June 1, 2020
This article was first published on 20 May on IGB and can be found here.
With the share prices of some of the major online players currently proving more resilient than expected following a period of vastly divergent performances across the sector, David McLeish analyses the immediate opportunities and likely drivers of consolidation plays over the next 12-18 months
There has been no particular let up in M&A activity in the online gambling sector for some years now. Covid-19 has, to a large extent, temporarily pressed the pause button on consolidation.
In the rare moments between being kicked out of group calls due to temperamental Wi-Fi and failed auditions for back-up careers as school teachers, predictions of a global recession shouldn’t ordinarily make for pretty reading for dealmakers in any sector.
However, the resilience in the share prices of many of the major online players (at least compared with the initial doom mongering) and completion of the Flutter/Stars and DraftKings/SBTech tie ups seem to offer the glass half-full brigade a right to feel (cautiously) optimistic.
The vastly differing performance of gambling stocks over the last 12 months has demonstrated that strong strategic focus and the ability to navigate sector specific challenges remain key differentiators to investors.
So what trends might we expect in terms of consolidation plays over the next 12-18 months?
Immediate opportunities post-lockdown
With some companies struggling with cashflow issues and debt covenants, it is plausible that private equity firms, which have become increasingly comfortable with the sector in recent years, will look to pick up value propositions and back their ability to drive efficiencies and/or combine businesses.
It is also likely that operators may look to cherry pick from those that go to the wall.
The headache surrounding the full integration of a struggling business means we might reasonably expect more asset deals like Betfred picking up MoPlay’s player database and 888’s acquisition of BetBright’s sports betting platform.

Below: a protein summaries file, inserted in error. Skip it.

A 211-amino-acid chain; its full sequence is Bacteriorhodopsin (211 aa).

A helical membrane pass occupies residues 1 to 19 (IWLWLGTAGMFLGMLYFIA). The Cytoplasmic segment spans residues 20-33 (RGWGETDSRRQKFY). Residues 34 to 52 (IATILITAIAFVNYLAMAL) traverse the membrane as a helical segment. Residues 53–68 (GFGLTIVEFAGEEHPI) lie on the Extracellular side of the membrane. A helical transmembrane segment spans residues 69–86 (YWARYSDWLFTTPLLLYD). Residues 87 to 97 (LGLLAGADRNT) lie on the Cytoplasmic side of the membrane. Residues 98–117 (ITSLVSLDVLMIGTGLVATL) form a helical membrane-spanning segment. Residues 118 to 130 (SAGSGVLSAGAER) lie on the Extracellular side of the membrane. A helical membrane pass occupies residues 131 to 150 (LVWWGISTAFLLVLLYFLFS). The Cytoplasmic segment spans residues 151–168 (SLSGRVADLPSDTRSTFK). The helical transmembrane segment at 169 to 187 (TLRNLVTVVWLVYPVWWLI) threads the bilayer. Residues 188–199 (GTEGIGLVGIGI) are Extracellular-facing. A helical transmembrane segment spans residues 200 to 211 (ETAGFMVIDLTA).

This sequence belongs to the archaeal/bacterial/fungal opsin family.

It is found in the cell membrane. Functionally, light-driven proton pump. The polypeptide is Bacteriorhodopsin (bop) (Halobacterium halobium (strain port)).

Diversification of product offering
Only time will tell if the recent uptick in casino, bingo, poker, virtual sports and e-sports will outlast the return of sporting fixtures and, particularly in the case of casino, the gaze of regulators.
Covid-19 has, however, provided a reminder that a well-rounded offering can help you better weather even the strongest of storms. It seems likely that bingo-focussed businesses will receive more attention from acquirers in the coming months.
And although esports remains an embryonic investment opportunity for most operators, its upsurge suggests that further attention may well be warranted and acquisitions, or more likely strategic investments, may well provide a head start. Ditto virtual sports for traditional sportsbook suppliers.
Geographical mix and regulatory interventions
For the traditionally European-focused operators and suppliers, there is a trend away from doubling down on the usual suspects when it comes to geographical focus.
Regulatory intervention (seemingly accelerated by media and political sentiment) in the UK, Italy, Spain and Sweden and the proposed legislative frameworks in Germany and the Netherlands are causing operators, in particular, to look further afield.
The US remains a draw but one which instinctively seems to best suit the operators with scale, financial firepower and (some) in-house technology.
Eastern Europe and Africa continue to offer opportunities for those willing to experiment in less established regulated online markets.
Structured deals involving heavy deferred consideration elements to tie in owners with knowledge of local regulated markets are set to continue – recent forays into the Georgian and Brazilian markets by major operators are surely a sign of things to come.
And many operators and suppliers are still looking East, particularly those with a greater risk appetite albeit often pursuant to commercial partnerships.
We continue to see interest from operators and suppliers alike in grey market revenues as part of an antidote to interventionist regulators.
Businesses with more exposure to these markets may attract attention from acquisitive operators but with consideration mechanics necessarily reflecting the downside risk related to developments in terms of potential local legislative and enforcement initiatives.